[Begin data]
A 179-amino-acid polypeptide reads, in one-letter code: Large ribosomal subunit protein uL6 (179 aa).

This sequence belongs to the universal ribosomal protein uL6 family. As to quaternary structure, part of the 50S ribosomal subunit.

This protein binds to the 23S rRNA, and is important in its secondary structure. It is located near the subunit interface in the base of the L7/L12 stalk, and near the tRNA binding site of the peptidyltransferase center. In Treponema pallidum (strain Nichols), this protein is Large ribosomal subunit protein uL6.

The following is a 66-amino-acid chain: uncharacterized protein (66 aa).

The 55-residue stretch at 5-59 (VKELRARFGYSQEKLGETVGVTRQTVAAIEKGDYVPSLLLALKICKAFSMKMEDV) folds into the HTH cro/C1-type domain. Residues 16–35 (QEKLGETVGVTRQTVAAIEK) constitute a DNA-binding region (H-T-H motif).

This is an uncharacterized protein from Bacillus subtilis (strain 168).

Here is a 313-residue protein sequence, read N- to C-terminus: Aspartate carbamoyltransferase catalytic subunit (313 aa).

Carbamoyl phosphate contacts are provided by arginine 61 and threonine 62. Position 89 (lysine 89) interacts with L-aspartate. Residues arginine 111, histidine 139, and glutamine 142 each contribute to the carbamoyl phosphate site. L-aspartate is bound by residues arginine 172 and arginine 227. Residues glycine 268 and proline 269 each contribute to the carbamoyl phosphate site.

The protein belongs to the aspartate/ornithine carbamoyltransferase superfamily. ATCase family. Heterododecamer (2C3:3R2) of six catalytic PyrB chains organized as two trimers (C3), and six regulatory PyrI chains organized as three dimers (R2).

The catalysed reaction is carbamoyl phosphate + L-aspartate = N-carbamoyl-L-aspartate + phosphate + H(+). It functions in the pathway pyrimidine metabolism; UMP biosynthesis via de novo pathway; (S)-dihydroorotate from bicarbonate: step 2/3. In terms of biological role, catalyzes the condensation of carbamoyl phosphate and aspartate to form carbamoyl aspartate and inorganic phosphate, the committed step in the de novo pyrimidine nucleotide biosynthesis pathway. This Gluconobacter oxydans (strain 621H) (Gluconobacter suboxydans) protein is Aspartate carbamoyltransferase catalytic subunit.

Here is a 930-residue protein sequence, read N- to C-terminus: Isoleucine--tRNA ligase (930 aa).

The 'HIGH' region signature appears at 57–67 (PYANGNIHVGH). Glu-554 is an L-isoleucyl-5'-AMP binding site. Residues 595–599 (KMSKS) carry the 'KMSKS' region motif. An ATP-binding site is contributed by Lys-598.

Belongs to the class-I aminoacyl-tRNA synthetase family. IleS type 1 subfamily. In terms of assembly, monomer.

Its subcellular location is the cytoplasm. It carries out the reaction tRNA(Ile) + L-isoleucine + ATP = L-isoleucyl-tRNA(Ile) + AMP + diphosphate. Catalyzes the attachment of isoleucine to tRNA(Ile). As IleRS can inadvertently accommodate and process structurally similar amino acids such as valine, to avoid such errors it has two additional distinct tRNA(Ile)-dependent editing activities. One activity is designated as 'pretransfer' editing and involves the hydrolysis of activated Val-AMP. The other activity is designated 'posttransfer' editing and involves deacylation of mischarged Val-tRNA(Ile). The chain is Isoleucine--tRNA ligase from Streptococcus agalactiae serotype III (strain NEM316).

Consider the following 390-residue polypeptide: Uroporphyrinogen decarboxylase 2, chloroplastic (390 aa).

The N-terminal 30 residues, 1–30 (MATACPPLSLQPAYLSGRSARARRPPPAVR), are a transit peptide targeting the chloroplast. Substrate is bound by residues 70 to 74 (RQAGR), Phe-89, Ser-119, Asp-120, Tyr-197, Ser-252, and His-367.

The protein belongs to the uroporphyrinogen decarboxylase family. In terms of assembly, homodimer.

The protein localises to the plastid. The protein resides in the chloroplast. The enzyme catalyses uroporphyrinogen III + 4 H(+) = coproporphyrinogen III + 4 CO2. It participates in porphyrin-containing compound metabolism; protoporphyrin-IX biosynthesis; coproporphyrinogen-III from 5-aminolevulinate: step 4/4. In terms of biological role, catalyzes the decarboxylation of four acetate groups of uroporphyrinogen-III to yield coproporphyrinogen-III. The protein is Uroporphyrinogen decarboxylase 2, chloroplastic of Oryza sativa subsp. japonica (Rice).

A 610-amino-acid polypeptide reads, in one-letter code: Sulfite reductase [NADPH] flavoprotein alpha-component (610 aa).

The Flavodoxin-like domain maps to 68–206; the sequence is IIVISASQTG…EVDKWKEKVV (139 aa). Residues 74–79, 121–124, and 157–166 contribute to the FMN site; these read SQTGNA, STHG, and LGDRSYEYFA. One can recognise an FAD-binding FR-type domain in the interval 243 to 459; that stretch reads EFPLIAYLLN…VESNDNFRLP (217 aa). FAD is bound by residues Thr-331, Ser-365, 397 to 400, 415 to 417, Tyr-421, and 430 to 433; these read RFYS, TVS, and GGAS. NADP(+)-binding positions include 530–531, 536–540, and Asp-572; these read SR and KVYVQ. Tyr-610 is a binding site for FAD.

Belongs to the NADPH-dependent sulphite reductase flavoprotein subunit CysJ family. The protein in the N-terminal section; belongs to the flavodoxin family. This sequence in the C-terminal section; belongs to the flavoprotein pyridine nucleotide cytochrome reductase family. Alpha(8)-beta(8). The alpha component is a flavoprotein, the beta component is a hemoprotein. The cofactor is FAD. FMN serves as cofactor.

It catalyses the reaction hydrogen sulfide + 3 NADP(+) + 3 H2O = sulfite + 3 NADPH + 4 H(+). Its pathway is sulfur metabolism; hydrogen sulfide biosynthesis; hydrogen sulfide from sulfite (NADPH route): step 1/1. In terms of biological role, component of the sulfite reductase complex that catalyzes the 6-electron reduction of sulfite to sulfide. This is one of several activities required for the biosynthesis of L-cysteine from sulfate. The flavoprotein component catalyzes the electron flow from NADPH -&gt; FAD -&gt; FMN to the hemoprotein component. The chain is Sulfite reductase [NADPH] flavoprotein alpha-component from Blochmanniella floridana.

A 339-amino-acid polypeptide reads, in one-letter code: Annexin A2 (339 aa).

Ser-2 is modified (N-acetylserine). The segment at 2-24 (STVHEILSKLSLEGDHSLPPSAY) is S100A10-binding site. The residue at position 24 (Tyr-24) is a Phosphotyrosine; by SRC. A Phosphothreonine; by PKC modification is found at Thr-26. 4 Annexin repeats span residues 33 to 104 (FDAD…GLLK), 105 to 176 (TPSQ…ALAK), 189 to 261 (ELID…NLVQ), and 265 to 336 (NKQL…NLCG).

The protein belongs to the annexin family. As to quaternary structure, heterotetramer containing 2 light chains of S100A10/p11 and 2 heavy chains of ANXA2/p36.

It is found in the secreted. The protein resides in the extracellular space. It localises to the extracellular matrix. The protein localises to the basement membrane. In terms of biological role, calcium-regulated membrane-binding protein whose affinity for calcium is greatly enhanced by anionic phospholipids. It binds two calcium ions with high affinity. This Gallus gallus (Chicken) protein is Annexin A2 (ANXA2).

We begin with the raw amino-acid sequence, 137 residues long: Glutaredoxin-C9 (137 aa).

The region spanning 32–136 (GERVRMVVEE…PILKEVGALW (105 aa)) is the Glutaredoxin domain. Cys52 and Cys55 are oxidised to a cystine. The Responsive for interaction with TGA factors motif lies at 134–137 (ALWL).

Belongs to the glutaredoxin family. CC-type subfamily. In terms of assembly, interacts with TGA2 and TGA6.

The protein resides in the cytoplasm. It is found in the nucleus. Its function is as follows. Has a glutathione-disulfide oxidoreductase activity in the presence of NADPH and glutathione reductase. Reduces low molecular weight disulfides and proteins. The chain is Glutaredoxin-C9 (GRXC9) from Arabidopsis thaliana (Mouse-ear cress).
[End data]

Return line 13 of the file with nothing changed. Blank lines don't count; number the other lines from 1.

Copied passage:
Belongs to the class-I aminoacyl-tRNA synthetase family. IleS type 1 subfamily. In terms of assembly, monomer.